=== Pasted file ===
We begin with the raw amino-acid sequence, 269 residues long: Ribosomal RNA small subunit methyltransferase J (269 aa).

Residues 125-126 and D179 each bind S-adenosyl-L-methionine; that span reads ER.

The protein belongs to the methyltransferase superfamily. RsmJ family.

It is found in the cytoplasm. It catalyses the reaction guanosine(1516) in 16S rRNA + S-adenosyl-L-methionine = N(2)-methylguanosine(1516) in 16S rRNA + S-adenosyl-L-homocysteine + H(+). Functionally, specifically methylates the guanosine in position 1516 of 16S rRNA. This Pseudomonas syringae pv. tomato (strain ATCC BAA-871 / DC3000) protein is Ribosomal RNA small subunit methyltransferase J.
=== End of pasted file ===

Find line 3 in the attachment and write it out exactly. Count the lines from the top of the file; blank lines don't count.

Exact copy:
The protein belongs to the methyltransferase superfamily. RsmJ family.